Report from the Professional Paraplanner Team Leader Seminar
2 March 2020
Professional Paraplanner’s first Team Leader Seminar took place on 6 February 2020. Here we pick out some of the highlights of the day and from the peer-to-peer discussions
The Seminar was held under Chatham House rules allowing reporting of what was said but not who said it.
This article was first published in the March 2020 issue of Professional Paraplanner.
The Professional Paraplanner Team Leader Seminar was a mix of presentations, practical and interactive sessions and peer-to-peer discussions. Often paraplanners become team leaders as part of the expansion of a firm’s paraplanner capability but they receive no formal management training. The Professional Paraplanner Team Leader Seminars aim to help paraplanners with the transition, their management style and techniques, as well as providing the opportunity to discuss issues with their fellow team leaders in a supportive environment.
The Seminar was hosted by Fidelity FundsNetwork and delegates heard from Jackie Boylan, Head of UK Advisor Platform FundsNetwork on her experiences as a manager and her insights into what she termed her ‘non negotiables of leadership’ – [Read more here.] These included treating people how you’d expect to be treated, listening to others, recognising leadership qualities you appreciate in others, being honest in self-appraisal, having the best people around you and, above all and at all times, communicating with those around you.
Head of HR at Fidelity International Nella Mereu talked though key areas for team leaders, such as mental health awareness, “team leaders are often best positioned to know colleagues and when something is not right” and the wellbeing not just of your staff but of yourself as an individual.
Interactive sessions were delivered by leadership and management development specialist Mark Nobbs, who took delegates through some practical tasks to demonstrate how teams work together and how management styles come through when people have problems to solve.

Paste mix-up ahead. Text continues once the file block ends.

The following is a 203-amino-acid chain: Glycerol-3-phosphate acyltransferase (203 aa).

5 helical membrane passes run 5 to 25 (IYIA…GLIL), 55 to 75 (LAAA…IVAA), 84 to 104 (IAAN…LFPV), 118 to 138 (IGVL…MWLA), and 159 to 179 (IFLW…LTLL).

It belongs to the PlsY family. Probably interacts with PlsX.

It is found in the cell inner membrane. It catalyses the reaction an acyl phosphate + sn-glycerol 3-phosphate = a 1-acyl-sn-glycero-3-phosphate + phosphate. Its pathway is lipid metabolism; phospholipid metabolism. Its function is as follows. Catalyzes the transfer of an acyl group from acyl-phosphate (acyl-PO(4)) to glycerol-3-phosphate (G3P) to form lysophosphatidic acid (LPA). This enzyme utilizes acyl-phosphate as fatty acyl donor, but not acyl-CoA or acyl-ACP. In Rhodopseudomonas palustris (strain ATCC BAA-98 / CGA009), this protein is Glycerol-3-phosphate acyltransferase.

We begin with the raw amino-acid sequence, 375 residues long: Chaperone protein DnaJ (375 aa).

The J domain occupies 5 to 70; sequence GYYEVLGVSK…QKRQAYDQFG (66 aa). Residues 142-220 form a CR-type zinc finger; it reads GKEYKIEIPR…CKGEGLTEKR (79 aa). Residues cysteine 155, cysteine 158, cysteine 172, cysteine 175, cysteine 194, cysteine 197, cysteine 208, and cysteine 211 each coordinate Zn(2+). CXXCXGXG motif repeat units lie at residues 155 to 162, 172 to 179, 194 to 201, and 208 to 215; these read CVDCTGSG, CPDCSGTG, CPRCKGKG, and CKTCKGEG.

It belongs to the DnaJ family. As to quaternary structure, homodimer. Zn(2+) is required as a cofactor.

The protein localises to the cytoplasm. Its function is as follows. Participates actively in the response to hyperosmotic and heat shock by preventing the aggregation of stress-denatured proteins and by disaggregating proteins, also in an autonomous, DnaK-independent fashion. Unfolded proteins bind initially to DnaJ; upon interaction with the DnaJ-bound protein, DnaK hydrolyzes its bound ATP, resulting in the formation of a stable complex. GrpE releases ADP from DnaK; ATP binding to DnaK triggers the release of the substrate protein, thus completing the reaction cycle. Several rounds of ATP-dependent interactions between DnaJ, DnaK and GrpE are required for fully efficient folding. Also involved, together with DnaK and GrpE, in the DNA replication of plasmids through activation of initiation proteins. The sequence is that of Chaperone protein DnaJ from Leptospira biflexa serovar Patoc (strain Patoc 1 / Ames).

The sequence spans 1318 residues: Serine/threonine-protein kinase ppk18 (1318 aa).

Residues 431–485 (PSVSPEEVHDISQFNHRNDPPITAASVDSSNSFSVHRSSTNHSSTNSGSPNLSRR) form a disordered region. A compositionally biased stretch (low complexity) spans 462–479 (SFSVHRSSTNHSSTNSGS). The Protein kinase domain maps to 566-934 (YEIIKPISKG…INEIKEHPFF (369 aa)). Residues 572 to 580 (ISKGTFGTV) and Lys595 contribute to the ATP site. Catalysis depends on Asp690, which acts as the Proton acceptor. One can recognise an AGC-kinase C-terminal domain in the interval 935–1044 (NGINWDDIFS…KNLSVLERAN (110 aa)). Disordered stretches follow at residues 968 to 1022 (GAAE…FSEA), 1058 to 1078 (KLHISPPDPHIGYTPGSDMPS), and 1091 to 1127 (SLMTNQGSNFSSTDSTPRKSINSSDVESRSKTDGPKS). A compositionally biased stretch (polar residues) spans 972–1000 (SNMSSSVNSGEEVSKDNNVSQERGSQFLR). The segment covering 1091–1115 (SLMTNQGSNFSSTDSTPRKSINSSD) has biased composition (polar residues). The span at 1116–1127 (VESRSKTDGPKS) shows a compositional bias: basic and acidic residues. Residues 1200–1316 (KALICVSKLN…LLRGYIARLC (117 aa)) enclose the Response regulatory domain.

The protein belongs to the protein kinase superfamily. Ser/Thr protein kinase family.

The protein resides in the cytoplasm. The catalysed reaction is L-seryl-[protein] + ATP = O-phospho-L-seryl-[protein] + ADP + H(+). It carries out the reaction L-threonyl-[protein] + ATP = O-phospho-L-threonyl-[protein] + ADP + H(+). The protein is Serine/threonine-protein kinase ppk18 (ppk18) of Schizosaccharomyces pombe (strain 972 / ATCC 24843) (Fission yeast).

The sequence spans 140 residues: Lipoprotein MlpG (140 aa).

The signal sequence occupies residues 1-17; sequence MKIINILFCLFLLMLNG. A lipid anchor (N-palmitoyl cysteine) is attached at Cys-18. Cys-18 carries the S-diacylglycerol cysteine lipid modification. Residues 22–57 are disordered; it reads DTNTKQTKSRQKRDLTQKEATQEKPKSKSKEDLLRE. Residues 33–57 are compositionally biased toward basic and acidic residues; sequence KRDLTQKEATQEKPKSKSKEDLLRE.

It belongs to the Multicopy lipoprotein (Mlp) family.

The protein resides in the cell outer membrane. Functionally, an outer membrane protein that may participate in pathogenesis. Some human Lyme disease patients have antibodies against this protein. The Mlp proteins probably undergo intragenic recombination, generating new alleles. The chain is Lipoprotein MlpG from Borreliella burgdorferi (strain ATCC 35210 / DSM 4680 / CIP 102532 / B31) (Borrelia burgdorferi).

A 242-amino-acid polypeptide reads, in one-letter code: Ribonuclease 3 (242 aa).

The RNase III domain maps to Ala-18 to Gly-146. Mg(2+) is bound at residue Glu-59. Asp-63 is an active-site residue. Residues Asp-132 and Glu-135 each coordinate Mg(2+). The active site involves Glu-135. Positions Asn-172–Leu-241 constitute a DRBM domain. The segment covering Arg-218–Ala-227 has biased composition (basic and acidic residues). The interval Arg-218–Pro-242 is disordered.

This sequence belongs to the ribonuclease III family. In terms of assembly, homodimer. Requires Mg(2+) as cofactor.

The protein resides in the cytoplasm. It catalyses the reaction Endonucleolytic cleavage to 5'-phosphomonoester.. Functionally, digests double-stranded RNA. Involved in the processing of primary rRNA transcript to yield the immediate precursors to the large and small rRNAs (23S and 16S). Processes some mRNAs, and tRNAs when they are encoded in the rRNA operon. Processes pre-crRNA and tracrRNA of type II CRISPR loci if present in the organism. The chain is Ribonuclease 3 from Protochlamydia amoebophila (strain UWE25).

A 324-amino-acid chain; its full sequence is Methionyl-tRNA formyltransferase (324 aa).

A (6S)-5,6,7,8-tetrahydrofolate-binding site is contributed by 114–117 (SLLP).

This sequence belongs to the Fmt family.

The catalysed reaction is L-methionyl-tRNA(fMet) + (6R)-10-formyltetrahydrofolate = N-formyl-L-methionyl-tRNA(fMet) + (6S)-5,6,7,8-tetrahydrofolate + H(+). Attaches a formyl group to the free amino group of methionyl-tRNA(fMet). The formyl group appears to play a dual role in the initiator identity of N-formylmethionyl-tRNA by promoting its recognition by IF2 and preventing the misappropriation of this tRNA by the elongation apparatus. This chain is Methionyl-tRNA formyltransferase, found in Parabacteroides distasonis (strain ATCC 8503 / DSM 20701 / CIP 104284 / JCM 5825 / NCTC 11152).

Watch highlight video here.
In the peer-to-peer discussions delegates had the opportunity to talk to several topics identified as specific to their roles as paraplanner team leaders, including what’s required of a paraplanner team leader in today’s advice firm; when to stop being a hands-on paraplanner; becoming a boss; getting the most productivity from your team; and happiness in the role. Here we pick up on some of the points raised.
One of the biggest issues raised by individuals when moving from paraplanner to manager was that they were promoted into leading a team but with no structure or support in place to help them do so, in some cases including a defined job description, meaning they had to learn as went along.
“I was thrown in the deep end. It was very tough and a huge challenge,” one delegate said, while another described being given the job “and a list of things that needed fixing”.
What is important in this situation, delegates advised, is not to rush in and try to address everything from the word go. Taking a step back and some time to review the strengths and weaknesses of the team and planning how you want the team to look are good first steps.
If necessary, write your own job description, covering areas such as management tasks, technical work and training/development. The act of getting things down on paper can help clarify the tasks to be done and which ones need to be tackled first.
On a personal level, another clear issue for those transitioning into a management role was their passion for paraplanning itself and a “concern” that their new job was taking them away from what they like to do best. “I’m not comfortable with that,” one delegate admitted.
“It can be difficult,” another delegate advised, “but at some point, you’ve got to step out of your comfort zone. You have to let it go.”
One way suggested to do that was to focus on training others as a means of passing on your knowledge and experience.
Linked with this issue were two other related ones, not wanting to give up control and “being too nice”. They are related in that they both resulted in team leaders retaining too much day-to-day paraplanning work and not passing on tasks they should no longer be doing if they are to properly manage their team.
Disadvantages were identified as:
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